Or maybe TV is reflecting the economy, where even the top 1% are falling behind and it is only the 1% of the 1% who are holding their own, or getting wealthier.

ADHD TeamIn real life we survive by cooperating.

But in movies there’s an explosion and people run away screaming.

In real life people rush to see how they can help.

On television someone is the weakest… All the aspects of survival of the fittest and Darwinian dog-eat-dog competition.  The fact that Darwin meant ‘fittest’ in terms of being able to ‘fit in to the world’ is lost on most people. They assume it’s a winner take all.  But if there’s only one species that wins, and it’s us…  Anyway, that’s a separate concern and I don’t have answers.

The point is that while movies and TV have never been about ‘real-life’, they were not pretending to be ‘reality.’

Forget the competition.  In society and in nature it’s about cycles, connections, the ‘circle of life’.  Not the ‘pyramid of power’.  Or the ‘100-yard dash of life’.

While seeing budding entrepreneurs have their dreams demolished makes riveting TV, as does footage of airline crashes and tsunamis, in real life what matters to all of us is when dreams are accomplished.

I’d rather be part of that reality.  And hopefully we’re a part of making that happen for you.

Green DragonLook, Dragons are not real. They’re mythical. So is most television.

What I’m constantly being reminded of as we move forward with TotallyADD and all the new stuff we have coming, is the amount of collaboration, the number of people who are involved, who contribute, who want to be part of it and add to it and make it all work.  You cannot believe how inspiring this is.

Again and again I am reminded that there is no self-made successes.  Yes, the idea of the documentary was mine.  ADD & Loving It?! and TotallyADD happened, through the contributions of scores of people.

Which sounds like a tangent from ‘reality TV’, but it’s not.

My concern is that TV presents a distorted image of the world, but it’s so distorted, we don’t even see that it is any more.  Worse, TV can be like a drug to people with ADD. It holds us.  Hypnotizes us.  Uses up years of our lives, filling the hours with noise and fury and stimulation to arouse our desires, our sense of outrage, and a false feeling of community. And more and more, fills us with a vision of a world that is constant struggle, and only the very, very best succeed.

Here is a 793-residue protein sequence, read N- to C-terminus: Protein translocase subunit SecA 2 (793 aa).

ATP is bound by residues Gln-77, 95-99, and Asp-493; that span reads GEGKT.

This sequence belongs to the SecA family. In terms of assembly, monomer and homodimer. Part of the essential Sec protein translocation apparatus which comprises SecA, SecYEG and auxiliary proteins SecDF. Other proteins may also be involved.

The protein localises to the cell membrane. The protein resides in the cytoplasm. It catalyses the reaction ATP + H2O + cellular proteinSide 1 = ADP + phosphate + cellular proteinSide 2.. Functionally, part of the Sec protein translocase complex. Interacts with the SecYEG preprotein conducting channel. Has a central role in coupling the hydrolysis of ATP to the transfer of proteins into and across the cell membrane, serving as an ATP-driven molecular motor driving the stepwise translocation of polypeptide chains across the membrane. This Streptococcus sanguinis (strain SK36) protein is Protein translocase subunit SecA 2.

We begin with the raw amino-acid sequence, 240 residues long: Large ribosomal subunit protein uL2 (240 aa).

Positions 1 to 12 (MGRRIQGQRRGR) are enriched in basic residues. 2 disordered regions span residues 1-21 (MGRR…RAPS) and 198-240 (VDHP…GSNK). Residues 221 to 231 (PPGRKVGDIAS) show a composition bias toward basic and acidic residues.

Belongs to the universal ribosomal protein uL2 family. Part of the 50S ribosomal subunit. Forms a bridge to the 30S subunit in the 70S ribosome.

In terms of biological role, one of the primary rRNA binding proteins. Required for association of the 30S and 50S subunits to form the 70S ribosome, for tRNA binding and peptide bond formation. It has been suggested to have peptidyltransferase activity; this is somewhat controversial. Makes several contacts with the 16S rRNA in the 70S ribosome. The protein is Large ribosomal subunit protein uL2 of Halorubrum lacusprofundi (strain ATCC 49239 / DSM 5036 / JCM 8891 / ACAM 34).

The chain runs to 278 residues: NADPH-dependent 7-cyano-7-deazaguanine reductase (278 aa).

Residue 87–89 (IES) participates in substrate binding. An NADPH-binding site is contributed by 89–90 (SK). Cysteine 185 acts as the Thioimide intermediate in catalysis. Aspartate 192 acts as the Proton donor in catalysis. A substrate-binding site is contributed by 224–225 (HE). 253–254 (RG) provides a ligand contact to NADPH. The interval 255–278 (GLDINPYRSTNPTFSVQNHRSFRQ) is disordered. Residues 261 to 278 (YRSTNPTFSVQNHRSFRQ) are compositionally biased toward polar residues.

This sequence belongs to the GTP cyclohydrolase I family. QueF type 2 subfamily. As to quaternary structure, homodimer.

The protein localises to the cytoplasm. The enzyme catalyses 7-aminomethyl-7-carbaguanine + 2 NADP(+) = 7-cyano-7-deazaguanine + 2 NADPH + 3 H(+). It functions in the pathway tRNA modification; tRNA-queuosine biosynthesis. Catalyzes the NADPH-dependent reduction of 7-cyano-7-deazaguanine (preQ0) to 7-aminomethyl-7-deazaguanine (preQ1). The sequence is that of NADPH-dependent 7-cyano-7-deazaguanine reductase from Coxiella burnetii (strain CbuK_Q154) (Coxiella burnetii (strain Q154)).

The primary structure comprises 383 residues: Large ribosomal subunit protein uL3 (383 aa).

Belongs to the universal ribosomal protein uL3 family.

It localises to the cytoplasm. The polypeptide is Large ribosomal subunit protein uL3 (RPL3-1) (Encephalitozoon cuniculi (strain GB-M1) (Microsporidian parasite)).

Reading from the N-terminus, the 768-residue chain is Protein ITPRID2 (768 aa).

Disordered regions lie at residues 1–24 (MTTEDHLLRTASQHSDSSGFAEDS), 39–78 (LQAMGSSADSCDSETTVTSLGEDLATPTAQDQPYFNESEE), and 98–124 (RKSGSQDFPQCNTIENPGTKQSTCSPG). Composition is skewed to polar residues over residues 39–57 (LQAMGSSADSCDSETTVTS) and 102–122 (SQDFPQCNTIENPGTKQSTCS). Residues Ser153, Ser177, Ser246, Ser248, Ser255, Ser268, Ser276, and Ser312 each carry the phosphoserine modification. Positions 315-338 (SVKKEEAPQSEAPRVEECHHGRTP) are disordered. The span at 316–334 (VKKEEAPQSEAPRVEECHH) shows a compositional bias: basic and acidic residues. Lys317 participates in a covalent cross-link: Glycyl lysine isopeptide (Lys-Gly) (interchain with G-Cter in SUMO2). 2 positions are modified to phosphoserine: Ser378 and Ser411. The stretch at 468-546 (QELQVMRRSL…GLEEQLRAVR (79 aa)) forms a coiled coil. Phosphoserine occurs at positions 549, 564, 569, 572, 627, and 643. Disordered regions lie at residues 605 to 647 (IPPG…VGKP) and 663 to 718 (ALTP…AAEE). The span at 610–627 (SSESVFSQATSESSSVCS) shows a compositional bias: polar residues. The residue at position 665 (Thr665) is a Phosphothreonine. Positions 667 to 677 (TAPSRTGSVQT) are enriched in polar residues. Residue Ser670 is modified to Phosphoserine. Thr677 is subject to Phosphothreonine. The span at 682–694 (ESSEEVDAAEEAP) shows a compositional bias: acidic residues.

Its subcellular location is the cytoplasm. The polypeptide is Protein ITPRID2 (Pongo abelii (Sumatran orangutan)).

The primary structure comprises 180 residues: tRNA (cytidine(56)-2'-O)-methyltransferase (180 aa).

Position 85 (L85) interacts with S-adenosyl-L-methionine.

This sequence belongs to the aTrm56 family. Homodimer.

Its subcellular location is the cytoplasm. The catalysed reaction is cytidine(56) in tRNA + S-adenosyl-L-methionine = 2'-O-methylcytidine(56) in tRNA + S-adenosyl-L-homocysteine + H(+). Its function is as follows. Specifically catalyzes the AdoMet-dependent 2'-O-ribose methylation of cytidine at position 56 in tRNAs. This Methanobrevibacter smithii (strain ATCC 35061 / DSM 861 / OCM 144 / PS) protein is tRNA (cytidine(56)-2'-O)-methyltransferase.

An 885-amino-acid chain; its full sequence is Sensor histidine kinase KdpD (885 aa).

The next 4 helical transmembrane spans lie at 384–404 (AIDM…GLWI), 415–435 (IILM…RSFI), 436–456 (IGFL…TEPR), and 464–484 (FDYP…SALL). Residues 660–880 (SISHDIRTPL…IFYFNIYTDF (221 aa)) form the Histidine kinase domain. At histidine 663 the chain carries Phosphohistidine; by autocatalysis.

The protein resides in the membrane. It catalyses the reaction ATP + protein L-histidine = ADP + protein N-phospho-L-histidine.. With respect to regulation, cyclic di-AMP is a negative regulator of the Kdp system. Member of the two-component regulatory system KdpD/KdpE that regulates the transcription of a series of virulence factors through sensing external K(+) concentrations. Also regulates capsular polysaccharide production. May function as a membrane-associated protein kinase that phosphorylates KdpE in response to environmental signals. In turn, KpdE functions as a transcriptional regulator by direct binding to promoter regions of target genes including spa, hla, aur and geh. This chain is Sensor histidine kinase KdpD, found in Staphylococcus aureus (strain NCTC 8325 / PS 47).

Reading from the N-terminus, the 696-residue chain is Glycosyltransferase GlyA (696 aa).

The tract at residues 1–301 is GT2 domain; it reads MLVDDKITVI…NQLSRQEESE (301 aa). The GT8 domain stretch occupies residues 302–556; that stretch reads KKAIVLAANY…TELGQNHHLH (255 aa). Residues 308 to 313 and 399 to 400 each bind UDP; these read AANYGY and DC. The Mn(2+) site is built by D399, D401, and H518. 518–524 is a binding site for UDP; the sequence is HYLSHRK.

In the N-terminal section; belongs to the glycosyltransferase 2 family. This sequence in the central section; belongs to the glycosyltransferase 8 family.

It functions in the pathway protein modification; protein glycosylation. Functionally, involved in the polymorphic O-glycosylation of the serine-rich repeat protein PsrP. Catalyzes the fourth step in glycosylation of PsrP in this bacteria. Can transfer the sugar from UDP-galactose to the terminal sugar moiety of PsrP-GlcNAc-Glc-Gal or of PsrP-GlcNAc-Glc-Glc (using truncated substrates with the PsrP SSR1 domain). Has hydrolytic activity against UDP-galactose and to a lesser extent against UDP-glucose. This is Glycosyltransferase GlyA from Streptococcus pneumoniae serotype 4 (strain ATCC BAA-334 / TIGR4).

With ADHD you tend to have the odd setback or failure.  (Insert roars of laughter here.)   Things don’t always go as planned.  For example, my plan to have things well planned. We are already hard enough on ourselves when things don’t go as we hoped.  It’s already too easy to fall down and never get up again.

Cause as they say, “Opportunity only knocks once.” Right?

Wrong.

In my experience you always have more chances.  Opportunity will knock again.  Sometimes, looking back, I can see it was knocking continuously for years and I didn’t hear it.”  Trust me, we get new chances, and when things don’t work out, sometimes it’s good, it wasn’t meant to be.  Remember your first crush?  Or that job you got fired from?  Wish you still worked there?

All I’d suggest for now is that there is little evidence that watching a lot of television is good for you, and considerable evidence it actually lowers your happiness and leaves you feeling more anxious. You can choose to do whatever you like with that information.

For a start, how do you feel after watching the news for 30 minutes?  Compared to say, sitting in a park or café watching people pass by for the same length of time?

Best,

Rick

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8 Replies to “Reality TV Isn’t Real But It’s Shaping Reality”

  1. It’s not just the competitions; it’s the eliminations. TV is so full of elimination that it’s like one big toilet.

    Even the shows that claim to be helping people are actually just humiliating them. One of the worst offenders is “Canada’s Worst Driver”. In one series of it, a driver was mocked and portrayed as being monumentally stupid and unaware. On the second-last episode, she was given a vision test. Surprise! She was extremely near-sighted, and needed glasses! Once she got her glasses, her driving improved exponentially. So, why wasn’t she given that vision test on the very first episode?

    Most of the drivers I’ve seen on that show (and I can’t stand more than about 5 minutes of it, because it’s so cruel) seem to have ADHD symptoms and/or symptoms of some other physical or mental health issue. So, why don’t they give all of the drivers a full physical and mental health assessment in the first episode? Oh, right. Because they couldn’t make fun of them if they knew they were physically or mentally ill. It’s much more fun to just assume they’re morons, and humiliate them because of it.